Offshore renewable developments - developing marine mammal dynamic energy budget models: report

A report detailing the Dynamic Energy Budget (DEB) frameworks and their potential for integration into the iPCoD framework for harbour seal, grey seal, bottlenose dolphin, and minke whale (building on an existing DEB model for harbour porpoise to help improve marine mammal assessments for offshore renewable developments.

2 Introduction

The offshore wind industry in the process of a significant expansion with a move towards clean energy and a green economic recovery. The sustainable expansion of offshore wind requires a robust understanding the impacts of construction and operation and appropriate levels of conservatism and realism in assessments. The potential risk of injury and/or disturbance to marine mammals during construction of offshore renewable energy developments (e.g., pile driving, removal of unexploded ordnance, increased vessel presence offshore) has been identified as a key consenting risk for projects in UK waters. Possible consequences of exposure to underwater noise include; disturbance that could cause marine mammals to either move away or change behaviour (which could result in reduced net energy intake) or suffer temporary and permanent hearing damage.

The scale of offshore wind farm developments means there is the potential for significant cumulative impacts on marine mammals, which would need to be considered and mitigated at a project and regional level. The interim framework for assessing the Population Consequences of Disturbance (PCoD) was released in 2014 (Harwood et al. 2014, King et al. 2015). The iPCoD model relies on relationships between disturbance experienced by an animal and how that disturbance impacts vital rates like the probability of surviving to the next year or the chance of giving birth to a viable pup or calf. The relationships used in iPCoD were obtained from expert elicitations. In these elicitations, experts are asked to estimate the number of days of disturbance an animal can tolerate before a vital rate is affected, and the number of days of disturbance required to cause the maximum effect of disturbance in order to parameterize the transfer function required. The iPCoD tool has been updated with new elicitations and other improvement in recent years (including updated elicitations) (e.g., Booth and Heinis 2018, Booth et al. 2019). This resulted in version 5 of the iPCoD code which is publicly available – this tool is currently being integrated into the Cumulative Effects Framework. Despite these model updates, the reliance on expert judgement is a source of uncertainty in assessments and risk for decision makers (as it relies on the carefully solicited judgments of experts rather than empirical datasets).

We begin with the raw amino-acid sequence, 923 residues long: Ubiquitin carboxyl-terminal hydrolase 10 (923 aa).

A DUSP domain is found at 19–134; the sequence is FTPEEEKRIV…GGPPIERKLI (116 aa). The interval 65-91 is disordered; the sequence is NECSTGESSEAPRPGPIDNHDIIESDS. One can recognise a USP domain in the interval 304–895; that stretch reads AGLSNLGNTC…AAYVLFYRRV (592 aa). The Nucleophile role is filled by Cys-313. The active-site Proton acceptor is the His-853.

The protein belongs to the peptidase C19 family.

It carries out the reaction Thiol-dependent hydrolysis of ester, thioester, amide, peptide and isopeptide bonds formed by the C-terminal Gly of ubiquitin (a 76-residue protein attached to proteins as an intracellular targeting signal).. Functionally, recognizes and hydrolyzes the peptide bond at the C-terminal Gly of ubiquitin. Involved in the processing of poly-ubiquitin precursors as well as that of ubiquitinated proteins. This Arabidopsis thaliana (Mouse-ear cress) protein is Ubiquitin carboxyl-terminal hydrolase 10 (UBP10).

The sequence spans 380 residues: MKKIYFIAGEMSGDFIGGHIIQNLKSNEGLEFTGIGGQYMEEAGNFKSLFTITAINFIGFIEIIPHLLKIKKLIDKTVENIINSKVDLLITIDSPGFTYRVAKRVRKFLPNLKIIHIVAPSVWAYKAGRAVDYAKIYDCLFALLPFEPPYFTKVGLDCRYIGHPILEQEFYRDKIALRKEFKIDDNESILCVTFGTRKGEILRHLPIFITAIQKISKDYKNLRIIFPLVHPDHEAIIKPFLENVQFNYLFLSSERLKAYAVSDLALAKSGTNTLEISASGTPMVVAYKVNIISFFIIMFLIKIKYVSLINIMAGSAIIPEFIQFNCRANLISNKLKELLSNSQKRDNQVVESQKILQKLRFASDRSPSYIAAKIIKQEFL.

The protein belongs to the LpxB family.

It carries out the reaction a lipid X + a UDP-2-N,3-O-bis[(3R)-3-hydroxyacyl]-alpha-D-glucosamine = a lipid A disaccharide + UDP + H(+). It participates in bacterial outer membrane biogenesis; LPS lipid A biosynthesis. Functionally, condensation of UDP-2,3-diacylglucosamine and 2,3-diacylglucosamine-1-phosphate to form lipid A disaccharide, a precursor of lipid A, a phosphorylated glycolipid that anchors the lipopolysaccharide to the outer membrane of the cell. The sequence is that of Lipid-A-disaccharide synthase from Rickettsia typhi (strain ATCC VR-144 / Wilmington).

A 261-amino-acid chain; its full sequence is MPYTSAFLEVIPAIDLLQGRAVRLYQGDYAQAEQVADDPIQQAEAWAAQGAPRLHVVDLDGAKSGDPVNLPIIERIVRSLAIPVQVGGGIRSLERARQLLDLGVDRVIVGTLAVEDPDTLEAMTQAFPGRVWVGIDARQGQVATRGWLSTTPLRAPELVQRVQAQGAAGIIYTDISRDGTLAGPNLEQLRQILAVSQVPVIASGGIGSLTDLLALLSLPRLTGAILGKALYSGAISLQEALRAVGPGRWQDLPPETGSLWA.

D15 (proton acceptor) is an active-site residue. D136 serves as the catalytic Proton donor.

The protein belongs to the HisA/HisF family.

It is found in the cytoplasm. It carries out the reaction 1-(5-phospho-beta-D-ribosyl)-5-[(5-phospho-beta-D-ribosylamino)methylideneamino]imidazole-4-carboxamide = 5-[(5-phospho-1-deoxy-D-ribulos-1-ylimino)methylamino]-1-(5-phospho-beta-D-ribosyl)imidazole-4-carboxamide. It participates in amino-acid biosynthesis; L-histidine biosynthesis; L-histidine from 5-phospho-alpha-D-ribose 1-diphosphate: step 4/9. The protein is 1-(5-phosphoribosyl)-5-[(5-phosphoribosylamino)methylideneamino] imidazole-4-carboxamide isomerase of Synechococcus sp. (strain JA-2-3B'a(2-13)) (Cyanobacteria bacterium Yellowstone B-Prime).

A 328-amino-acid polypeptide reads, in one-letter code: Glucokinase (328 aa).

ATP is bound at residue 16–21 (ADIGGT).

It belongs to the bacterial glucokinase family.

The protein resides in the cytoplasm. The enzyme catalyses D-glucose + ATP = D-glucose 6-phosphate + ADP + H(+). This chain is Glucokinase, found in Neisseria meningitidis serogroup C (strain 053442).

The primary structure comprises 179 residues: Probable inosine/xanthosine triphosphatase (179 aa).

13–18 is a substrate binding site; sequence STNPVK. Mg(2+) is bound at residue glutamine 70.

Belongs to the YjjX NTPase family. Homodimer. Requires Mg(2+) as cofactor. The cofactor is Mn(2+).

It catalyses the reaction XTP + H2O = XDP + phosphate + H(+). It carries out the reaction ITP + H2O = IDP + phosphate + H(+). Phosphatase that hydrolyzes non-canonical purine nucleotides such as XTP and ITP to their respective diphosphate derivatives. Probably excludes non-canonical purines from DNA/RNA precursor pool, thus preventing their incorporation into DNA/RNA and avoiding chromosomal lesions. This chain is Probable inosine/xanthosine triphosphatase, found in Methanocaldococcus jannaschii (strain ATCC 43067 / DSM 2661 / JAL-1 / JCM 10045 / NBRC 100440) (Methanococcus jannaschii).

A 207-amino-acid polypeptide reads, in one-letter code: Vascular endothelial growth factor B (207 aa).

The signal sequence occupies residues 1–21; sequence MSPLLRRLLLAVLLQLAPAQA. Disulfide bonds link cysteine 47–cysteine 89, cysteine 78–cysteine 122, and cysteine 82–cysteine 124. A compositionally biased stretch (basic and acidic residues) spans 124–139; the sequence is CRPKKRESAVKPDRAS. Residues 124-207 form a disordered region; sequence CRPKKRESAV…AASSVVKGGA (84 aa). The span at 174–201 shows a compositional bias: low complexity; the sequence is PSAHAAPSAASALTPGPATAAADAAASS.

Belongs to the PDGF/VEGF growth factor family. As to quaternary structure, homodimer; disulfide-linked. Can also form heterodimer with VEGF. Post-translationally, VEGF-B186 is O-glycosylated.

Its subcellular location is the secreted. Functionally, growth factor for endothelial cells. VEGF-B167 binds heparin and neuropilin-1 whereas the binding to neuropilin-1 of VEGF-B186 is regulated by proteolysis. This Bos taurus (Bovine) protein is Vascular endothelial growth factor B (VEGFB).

The overall objective of this project is to describe Dynamic Energy Budget (DEB) frameworks for harbour seal (Phoca vitulina), grey seal (Halichoerus grypus), bottlenose dolphin (Tursiops truncatus) and minke whale (Balaenoptera acutorostrata) to help improve marine mammal assessments for offshore renewable developments. The aim is to produce final models for these species, to go along with the harbour porpoise DEB model (Harwood et al. 2020) that can be applied to project level assessments to help address potential risk to marine mammals from offshore wind and other developments.

This study provides new tools to move towards a more empirically-based framework to reduce this uncertainty. Of course, all models require subjective decisions in the selection of parameters and so we cannot remove all expert judgment from such processes. But we can provide greater transparency of where the knowledge gaps are and the key sensitivities of models. Such models are yet to be used in formal assessments, but by developing the models, it adds to the suite of tools available when an energetic pathway is being considered (as is largely the case with disturbance effects). In the future, this will help understand the potential knock-on effects population demographic of disturbance, therefore providing a more in-depth assessment of how disturbance might affect population growth rate (over a longer time periods) and highlight life history stages that are particularly vulnerable to disturbance.

2.1 Document Structure

Section 3 provides background the energetics and disturbance and an introduction to DEB theory. In Section 4 we outline the overview, design and details of DEB models – following the ODD (Overview, Design concepts, and Details) protocol of Grimm et al. (2020). Section 5, 6, 7 and 8 describes the data used to parameterise the models for harbour seals, grey seals, bottlenose dolphins and minke whales respectively. This provides complete transparency of the main data gaps that remain as we move towards a more empirically-based framework. In each of those sections there are explorations of the simulated effects of disturbances. Section 9 explores how we can account for uncertainty in energetics models. Section 10 covers another important feature of assessments of disturbance – considering the movement ecology of species (which affects the probability of exposure – a key determinant of impacts). The report concludes in Section 11, with consideration of future developments required with respect to energetics, movement and understanding the effects of disturbance.



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